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Longman Dictionary of Contemporary English

has

COLLOCATIONS FROM OTHER ENTRIES
has a bright future
▪ I’m sure the company has a bright future now.
has a fever
▪ Andy has a fever and won’t be coming into work today.
has a flair for
▪ Jo has a flair for languages.
has a genius for
▪ That woman has a genius for organization.
has a vocation
▪ Jan has a vocation for teaching.
has control of
▪ She’s a good teacher who has control of her class.
has flashbacks
▪ Eaton still has flashbacks of the crash.
has fleas
▪ Are you sure the dog has fleas?
has given...blessing to
▪ The Defense Department has given its blessing to the scheme.
has its roots in
▪ Jazz has its roots in the folk songs of the southern states of the US.
has jurisdiction
▪ The committee has jurisdiction over all tax measures.
has much to offer
▪ Canada has much to offer in terms of location and climate.
has right of way
▪ I never know who has right of way at this junction.
has something to do with (=is related to them in some way)
▪ I don’t know what he does exactly, but I know it has something to do with computers .
has style
▪ You may not like her, but she certainly has style.
has the final say (=has the right to make the final decision about something)
▪ The chairman has the final say.
has title
▪ He has title to the land.
has...control of
▪ The Johnson family has effective control of the company, owning almost 60% of the shares.
has...drive
▪ Brian has got tremendous drive.
has...fetish
▪ Sue has a real fetish about keeping everything tidy.
has...give
▪ The rope has quite a bit of give in it.
has...high profile
▪ The star has a high profile in Britain.
has...on the go
▪ He has at least two other projects on the go.
has...phobia
▪ Owen has a phobia about snakes.
has...qualms about
▪ The manager has no qualms about dropping players who do not perform well.
has...resonance
▪ a tradition that has little resonance in the 21st century
has...snob appeal
▪ That kind of car has real snob appeal.
has...stashed away
▪ He has money stashed away in the Bahamas.
has...ulterior motives
▪ He’s just being nice. I don’t think he has any ulterior motives.
has...vested interest
▪ Since he owns the strip of land, Cook has a vested interest in the project being approved.
It has been suggested that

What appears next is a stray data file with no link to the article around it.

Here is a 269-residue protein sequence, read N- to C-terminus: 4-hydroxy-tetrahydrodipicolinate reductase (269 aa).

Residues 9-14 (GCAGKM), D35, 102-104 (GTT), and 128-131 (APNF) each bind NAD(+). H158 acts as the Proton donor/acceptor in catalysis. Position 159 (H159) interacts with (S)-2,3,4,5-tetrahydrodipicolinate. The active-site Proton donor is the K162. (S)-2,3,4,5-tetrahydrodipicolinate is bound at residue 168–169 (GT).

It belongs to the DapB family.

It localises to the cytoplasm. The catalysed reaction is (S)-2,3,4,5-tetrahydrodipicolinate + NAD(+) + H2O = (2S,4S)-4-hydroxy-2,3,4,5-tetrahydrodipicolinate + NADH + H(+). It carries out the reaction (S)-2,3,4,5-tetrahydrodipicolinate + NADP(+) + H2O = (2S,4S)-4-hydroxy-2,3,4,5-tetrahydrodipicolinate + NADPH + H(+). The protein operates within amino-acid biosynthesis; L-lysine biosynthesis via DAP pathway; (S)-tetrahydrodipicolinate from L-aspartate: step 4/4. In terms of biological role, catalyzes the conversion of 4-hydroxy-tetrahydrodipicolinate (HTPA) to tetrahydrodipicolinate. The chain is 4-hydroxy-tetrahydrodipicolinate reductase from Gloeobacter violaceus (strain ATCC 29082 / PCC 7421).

It has been suggested that the manager will resign if any more players are sold.
legend has it that (=says that)
▪ Legend has it that Rhodes was home to the sun god Helios.
myth has it that ... (=there is a myth that)
▪ Myth had it that Mrs Thatcher only needed four hours sleep a night.
rumour has it (=it is being said)
▪ Rumour has it that they plan to get married.
sb has a sharp tongue (=they speak in a very disapproving way which often upsets people)
sb has an attitude problem (=someone is not helpful or pleasant to be with)
▪ Some of the male students have a real attitude problem.
sb has to admit sth
▪ In the end, he had to admit I was right.
sb/sth has never been known to do sth (=used to say that something is strange because it has never happened before)
▪ Max had never been known to leave home without telling anyone.
sth has lost a button
▪ His favourite shirt had lost a button.
sth has/contains calories
▪ These yoghurts have approximately 90 calories per pot.
the groundwork has...been done
▪ Much of the groundwork has already been done.
the thought has (never) crossed my mind (=used to tell someone you have thought of the thing they are suggesting, or have never thought of it)
there has been a misunderstanding
▪ There’s been a misunderstanding about what I meant.
PHRASES FROM OTHER ENTRIES
Elvis/sb/sth has left the building
every cloud has a silver lining
every dog has its/his day
everyone has their price
it's a dirty job, but someone has to do it
justice has been done/served
▪ He can continue to appeal, or go to some other level, until he feels justice has been done.
▪ He has successfully persuaded the crowd that justice has been done.
▪ Mr Townsend says he feels justice has been done.
▪ Mrs Alliss' solicitor says justice has been done.
no more does/has/will etc sb
▪ In practice, this situation will arise only very rarely if a regime of symptom control and no more has been adopted.
▪ Men appear to be no more willing to support women in their traditional roles than women are to assume them.
rumour/legend/word has it
▪ After all, stranger things have happened: legend has it that the hooked burrs of plants inspired the invention of Velcro.
▪ And rumour has it that the big-name band will be outrageous rockers Guns N' Roses.
▪ But word has it that the Tucson Symphony is taking over the building sometime in mid-December.
▪ His name is cited in the four gospels. Legend has it that he obtained the holy grail from the last supper.
▪ It started with a cross placed along the railroad tracks, where legend has it that he was lynched.
▪ Pass the spliff, mon. Word has it the band is compelling as hell in person.
▪ This was initiated, so legend has it, when the lavatories were out of order.
▪ Turn right to the Cerne Giant viewing point. Legend has it that a real giant terrorised the locals.